The Ministry Justice plans to table a new Bill in Parliament on recovery of public debts, which, according to officials, will make it extremely expensive for debtors to ignore payment in due time.
This was announced shortly after the ministry issued a communiqué asking people who lost cases against Government to speed up payment before stiffer measures are employed to enforce judgement executions.
According to the statement, released last week, 332 people, including those who have partly paid their dues, were called to clear their debts before Government seeks assistance of court bailiffs, which might call for more sanctions.
At least Rwf1.2 billion is yet to be recovered. The money has accumulated since 2007.
According to Theophile Mbonera, a principal state attorney in charge of legal services at the ministry, about Rwf230 million has so far been recovered.
“The total debts figure amounts to Rwf1,226,815,131 inclusive of recovered amount totaling Rwf238,000,562, which was paid after Government carried out execution of judgements that has seen some concluded,” Mbonera told The New Times yesterday.
Justice minister Johnston Busingye told The New Times that while there is no set deadline in place for the defaulters to have paid back, the ministry had started to engage court bailiffs on quick measures to recover the money before a bill compelling debtors to pay in time is submitted before the parliament.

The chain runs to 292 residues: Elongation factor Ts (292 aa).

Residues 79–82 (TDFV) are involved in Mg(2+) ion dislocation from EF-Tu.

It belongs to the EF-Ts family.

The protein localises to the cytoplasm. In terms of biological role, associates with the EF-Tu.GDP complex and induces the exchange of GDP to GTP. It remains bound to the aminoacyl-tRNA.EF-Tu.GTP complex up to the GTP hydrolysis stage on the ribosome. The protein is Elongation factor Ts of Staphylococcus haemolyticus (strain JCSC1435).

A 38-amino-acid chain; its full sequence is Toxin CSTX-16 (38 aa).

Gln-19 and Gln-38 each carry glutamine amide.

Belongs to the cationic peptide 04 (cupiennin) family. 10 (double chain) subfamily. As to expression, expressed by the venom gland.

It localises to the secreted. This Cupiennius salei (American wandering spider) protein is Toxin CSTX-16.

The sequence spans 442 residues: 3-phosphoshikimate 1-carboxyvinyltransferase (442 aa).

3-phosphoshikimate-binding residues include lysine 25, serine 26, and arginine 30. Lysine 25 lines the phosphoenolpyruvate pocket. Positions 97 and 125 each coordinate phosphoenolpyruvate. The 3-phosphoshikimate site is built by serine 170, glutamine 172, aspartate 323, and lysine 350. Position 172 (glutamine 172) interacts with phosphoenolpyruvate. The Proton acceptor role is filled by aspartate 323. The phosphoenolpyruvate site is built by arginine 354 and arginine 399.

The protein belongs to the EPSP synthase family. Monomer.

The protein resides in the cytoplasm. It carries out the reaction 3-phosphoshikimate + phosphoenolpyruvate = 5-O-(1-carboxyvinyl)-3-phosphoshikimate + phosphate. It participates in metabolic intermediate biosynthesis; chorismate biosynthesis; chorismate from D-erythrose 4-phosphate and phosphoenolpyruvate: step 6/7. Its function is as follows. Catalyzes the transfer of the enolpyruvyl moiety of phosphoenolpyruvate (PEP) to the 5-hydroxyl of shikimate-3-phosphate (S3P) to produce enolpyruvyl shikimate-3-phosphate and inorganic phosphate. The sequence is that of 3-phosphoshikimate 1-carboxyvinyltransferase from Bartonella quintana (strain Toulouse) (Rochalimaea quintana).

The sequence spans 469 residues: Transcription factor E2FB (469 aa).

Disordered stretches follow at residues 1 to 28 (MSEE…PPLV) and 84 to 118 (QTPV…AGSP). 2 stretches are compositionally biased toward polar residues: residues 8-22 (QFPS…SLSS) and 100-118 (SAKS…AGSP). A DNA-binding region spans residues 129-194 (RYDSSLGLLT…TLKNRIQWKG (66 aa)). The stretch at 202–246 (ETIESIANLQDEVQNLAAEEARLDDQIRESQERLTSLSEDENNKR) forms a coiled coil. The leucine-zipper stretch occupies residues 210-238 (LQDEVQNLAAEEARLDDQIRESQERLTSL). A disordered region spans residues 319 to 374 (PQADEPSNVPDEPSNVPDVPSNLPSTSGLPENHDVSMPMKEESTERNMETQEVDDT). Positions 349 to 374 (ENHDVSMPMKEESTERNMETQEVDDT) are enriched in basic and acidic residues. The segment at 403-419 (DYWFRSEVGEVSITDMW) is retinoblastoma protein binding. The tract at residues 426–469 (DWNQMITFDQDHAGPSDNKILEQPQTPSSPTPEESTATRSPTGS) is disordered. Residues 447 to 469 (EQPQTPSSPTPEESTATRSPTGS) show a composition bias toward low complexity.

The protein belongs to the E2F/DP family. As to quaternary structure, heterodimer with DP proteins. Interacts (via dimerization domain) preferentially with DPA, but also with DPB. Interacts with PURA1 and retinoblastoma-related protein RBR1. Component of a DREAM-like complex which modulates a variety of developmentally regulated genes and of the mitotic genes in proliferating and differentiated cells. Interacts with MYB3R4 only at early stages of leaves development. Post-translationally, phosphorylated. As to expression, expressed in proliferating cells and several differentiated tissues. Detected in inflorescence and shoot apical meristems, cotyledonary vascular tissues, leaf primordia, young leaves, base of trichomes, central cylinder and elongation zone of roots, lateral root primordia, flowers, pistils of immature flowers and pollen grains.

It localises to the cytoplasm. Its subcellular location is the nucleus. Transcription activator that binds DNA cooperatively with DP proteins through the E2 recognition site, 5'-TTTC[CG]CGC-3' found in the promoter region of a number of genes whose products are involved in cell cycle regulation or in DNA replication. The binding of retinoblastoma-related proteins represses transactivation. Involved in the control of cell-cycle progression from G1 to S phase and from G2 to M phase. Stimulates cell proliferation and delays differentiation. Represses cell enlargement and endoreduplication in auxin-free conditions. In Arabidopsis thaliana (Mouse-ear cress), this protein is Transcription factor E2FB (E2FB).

“These debts were ordered by courts and we are telling the involved people to pay as soon as possible to avoid harsh sanctions that might come later should Government start to apply the rule of law,” he said.
Minister Busingye added that while they have been reluctant to pay the money that should support National Budget on development projects, if the envisaged Bill is enacted into law, these public debts will be turned into non-tax revenues and might call for more drastic recovery means.
“We want to make it extremely expensive for debtors to keep public money longer. The sanctions might see the involved people being barred from a number of services, from banking, social securities, social welfare services, etc,” Busingye said.
“The law would allow us to create our own credit reference bureau, where indebted individuals looking, for example, for a driver’s licence or who want to send children to school will be told that inquired services cannot be completed over pending debts.”